On Wed, Apr 11, 2007 at 04:14:33PM -0700, Chuck Swiger wrote:
> On Apr 11, 2007, at 3:32 PM, Gary Kline wrote:
> >     Some things to consider (besides powering -down or -off drives)
> >     are battery backup system.  Don't most UPS systems isolate your
> >     servers from the wall-socket?
> The better grade of UPSes do exactly that-- they provide "galvanic  
> isolation" by using an isolation transformer which has the primary  
> and secondary windings completely separated, and ensuring in the  
> design that you don't connect the service neutral line to the output  
> or load's neutral line.  The load can thus either be floating or tied  
> to the local building ground.  This type of design is known as  
> "double-conversion" because they always feed the input AC line  
> through the rectifier & DC inverter, using more power but providing  
> better PFC and can provide the load with an AC frequency which is  
> different than the input AC frequency (ie, they can provide 60Hz  
> output from 50Hz input, or vice versa).

        Years ago I spent a lot of money for a top notch surge
        protector.  It still protects everything to this day; and very
        well.  Now and then I'll find my LAN down, DNS too, obviously, 
        because of a surge of one sort or another.  The power here 
        (Seattle) is pretty good -- well, except for wind storms {koff}.
        But I'm way past due for having the sort of higher quality 
        UPS that  you're taking about.  It would be wired to a pipe struck
        in the  earth.  Floating_ground just doesn't cut it.  Any models
        you'd recommend?  How much system installation is required?
        I'm CAT-5A cabled.  Software, no problem; anything else is.

> Cheaper UPSes, which include almost all consumer-grade models from  
> APC, Tripplite, etc run in "line interactive mode", which involves a  
> self-tapping or ferro-resonant transformer, can adjust the voltage up  
> or down within limits, but they do not perform PFC and cannot provide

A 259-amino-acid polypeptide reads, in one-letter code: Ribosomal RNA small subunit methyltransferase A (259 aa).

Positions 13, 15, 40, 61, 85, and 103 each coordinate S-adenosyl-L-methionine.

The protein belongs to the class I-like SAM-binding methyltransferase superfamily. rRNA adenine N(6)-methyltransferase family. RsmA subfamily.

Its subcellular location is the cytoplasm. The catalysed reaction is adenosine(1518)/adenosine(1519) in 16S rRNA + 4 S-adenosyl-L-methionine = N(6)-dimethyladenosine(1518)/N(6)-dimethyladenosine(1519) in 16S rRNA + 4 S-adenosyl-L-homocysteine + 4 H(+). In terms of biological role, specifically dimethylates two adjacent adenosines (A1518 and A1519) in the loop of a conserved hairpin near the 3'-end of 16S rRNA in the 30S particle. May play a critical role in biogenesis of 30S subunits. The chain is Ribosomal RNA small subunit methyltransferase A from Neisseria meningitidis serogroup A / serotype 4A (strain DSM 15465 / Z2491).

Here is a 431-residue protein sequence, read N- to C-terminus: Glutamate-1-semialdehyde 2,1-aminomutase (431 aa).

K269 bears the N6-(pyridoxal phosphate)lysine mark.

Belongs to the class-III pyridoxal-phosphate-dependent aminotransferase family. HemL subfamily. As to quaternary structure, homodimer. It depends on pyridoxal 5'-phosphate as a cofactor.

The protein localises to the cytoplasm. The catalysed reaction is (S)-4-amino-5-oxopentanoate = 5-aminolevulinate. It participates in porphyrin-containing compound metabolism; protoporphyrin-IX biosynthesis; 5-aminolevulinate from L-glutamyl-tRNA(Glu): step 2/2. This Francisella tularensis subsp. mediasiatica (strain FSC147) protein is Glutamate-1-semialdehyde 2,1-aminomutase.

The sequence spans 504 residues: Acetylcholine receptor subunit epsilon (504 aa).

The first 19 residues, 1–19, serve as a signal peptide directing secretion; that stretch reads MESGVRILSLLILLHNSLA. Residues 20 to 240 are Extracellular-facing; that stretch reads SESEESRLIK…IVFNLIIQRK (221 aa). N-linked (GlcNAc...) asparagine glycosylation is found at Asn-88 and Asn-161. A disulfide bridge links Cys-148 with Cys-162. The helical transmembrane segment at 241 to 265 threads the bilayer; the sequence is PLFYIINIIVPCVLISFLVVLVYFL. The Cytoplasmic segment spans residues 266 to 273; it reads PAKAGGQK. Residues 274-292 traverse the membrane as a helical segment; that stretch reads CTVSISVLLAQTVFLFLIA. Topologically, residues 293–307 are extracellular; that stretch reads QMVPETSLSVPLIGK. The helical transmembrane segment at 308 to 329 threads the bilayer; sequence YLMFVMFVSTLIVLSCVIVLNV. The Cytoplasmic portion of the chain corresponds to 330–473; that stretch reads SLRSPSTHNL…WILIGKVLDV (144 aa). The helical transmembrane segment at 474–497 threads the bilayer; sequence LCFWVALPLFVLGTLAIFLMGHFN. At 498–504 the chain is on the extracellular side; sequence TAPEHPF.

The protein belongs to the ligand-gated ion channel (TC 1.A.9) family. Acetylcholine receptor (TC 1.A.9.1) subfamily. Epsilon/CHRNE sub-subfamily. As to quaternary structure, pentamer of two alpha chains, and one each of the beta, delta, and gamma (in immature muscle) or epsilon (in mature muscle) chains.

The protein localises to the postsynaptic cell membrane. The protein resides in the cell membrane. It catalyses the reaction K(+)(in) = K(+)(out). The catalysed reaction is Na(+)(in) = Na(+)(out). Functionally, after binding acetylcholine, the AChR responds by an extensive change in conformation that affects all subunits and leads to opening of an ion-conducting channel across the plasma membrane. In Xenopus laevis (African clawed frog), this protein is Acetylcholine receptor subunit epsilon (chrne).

> frequency conversion, and they pass the neutral line from AC line to  
> load without isolation, thus passing common-mode noise through.  This  
> design is lighter and requires fewer components (an isolation  
> transformer is heavier), and does not keep the DC section and  
> inverter always under full load, so are somewhat more efficient, but  
> cannot deal with frequency drift or significant voltage changes.

        Understand, thanks, Chuck.  Here (where rubber-meets-pavement
        is where *not* to cheap out).  

> >  At what level do hard drives have identical circuitry so that  
> >they can be software lower-voltaged?
> The boards within a drive family might be identical (WD200BB/WD400BB/ 
> WD800BB/etc), but they don't deal with under-voltages at all well--  

        {{ this is what i was afraid of.... }}

> you'll either pull excessive current through the servo and spindle  
> motor windings, or perhaps the drive will fail to spin up entirely.   
> The spindle motors are designed to spin at the calibrated speed and  

        So, pragmatically, a drive is either going full-throttle or
        it's OFF.  ...Hm.  

> won't spin at slower speeds.

        Somewhere, prhaps at the Gnome shutdown GUI (dialogue?)
        it reads: Off, Changed-user, Idle, Power-Off, Reboot, 
        or whatever.  Flame from Gnome/KDE folks to /dev/null, please.
        I'm guessing the "Idle" is for the laptops.   YEs/no?

        Something else to consider here is how much power do the newer
        40-60, 200-300GB drives suck up?  I don't think the drain is
        much compared to, say, 3 CRT television sets drowning on 
        several hours/day.  Still, let's SWAG that there are 25-30
        million of us nerd/geek types running at least one computer.
        That adds up.

> >     *Except for consumer __cost__*, why don't all boxes have builtin
> >     batteries like laptop?  ...There are lots of things to consider.
> Cost is the primary reason why boxes don't have built-in batteries.   
> People flinch away from paying for real RAID systems which include  
> battery-backup for the drives...

        Well, then I'm definitively part of the problem; suspect that 
        most of my kinsfolk are too.  aNy idea how mmuch of this could be
        solved by software?  Maybe when a machine turns itself off at
        03:30, it write a state-file.  When it reboots  {either by magic
        timer or by actually crawling around down there and toggling 
        switches }, presto, you have everything just the way you left it.

        puts("Feedback, world?");


> -- 
> -Chuck

  Gary Kline  [EMAIL PROTECTED]   www.thought.org  Public Service Unix

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